Muller Milk & Ingredients has decided to close its small dairies in Aberdeen and East Kilbride, affecting a total of 225 jobs in Scotland.
Muller said that it is closing the two plants because “both are operating well below full utilization”.
Utilization, in this context, refers to how well or badly a company is making use of its resources.
The dairy giant will cease operations at its Aberdeen plant as soon as is “reasonably practical”, expected to be mid-June, while its East Kilbride plant will continue to operate for the next 18-24 months “to allow time to transfer production lines” across to operations in Bellshill, North Lanarkshire.
Muller is investing £15 million over three years at its Bellshill plant. The investment will include a new cream filling hall, high-speed production lines, expansion of site processing capabilities and investment in site infrastructure.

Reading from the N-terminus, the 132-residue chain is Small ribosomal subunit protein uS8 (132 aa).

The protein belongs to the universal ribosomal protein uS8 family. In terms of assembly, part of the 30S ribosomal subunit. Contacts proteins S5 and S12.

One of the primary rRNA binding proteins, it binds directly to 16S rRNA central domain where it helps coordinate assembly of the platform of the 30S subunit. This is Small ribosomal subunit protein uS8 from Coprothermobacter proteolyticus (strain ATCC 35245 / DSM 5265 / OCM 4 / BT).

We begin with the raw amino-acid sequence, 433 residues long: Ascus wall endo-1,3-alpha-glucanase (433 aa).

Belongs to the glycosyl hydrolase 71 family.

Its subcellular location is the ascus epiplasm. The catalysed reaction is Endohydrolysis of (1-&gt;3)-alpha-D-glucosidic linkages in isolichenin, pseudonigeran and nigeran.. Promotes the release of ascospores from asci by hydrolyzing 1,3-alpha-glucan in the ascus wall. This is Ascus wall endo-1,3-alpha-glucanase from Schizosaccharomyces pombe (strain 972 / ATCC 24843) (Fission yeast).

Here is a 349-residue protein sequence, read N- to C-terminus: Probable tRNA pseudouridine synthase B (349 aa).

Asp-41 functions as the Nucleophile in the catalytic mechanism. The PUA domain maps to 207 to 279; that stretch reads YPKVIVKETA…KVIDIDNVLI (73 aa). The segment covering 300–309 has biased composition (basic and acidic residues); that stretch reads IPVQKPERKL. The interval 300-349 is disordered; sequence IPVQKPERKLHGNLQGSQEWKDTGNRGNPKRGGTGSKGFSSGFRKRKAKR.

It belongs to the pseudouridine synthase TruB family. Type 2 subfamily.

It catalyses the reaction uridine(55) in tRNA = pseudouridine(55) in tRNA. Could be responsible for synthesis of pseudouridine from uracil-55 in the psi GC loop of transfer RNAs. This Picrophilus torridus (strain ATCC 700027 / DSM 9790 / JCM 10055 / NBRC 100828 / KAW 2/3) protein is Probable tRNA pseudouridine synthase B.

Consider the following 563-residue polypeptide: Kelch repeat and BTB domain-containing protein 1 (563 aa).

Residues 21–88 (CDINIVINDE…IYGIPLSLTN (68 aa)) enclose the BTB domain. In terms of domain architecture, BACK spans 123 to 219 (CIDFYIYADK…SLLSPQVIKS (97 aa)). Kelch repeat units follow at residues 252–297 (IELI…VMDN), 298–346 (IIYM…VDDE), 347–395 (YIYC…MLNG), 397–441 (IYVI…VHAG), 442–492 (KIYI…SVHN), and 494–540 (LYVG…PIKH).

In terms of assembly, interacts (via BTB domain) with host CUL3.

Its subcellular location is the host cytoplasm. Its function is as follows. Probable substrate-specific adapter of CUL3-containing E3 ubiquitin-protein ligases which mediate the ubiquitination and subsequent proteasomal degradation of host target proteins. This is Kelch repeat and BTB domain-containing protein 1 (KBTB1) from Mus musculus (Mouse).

Andrew McInnes, Managing Director of Müller Milk & Ingredients said:
“We recognise that this change will affect our colleagues at both sites and farmers in the North East but this announcement is a key step towards building a sustainable, diverse and future focused dairy business in Scotland and the UK
“Unfortunately the status quo was not sustainable within our Scottish dairy network, with both Aberdeen and East Kilbride dairies operating well-below capacity. By investing in Bellshill we will be better able to optimise the value in the milk we buy from dairy farmers.”
“Wherever possible we will offer employees the opportunity to relocate within our network. We will support those who do not wish to do so or for whom there are no roles within our business and we have asked local agencies to work with us in this regard.”
All 43 farmers currently supplying milk to the Aberdeen dairy will be able to continue doing business with Muller, but they will be required to pay a charge of 1.75ppl – reflecting the cost of transporting the milk they produce from Aberdeen to Bellshill for processing.
Meanwhile, those who don’t want to continue supplying can avoid the charge and their contracts will terminate on expiry of 12 months’ notice – giving the farmers time to make alternative arrangements.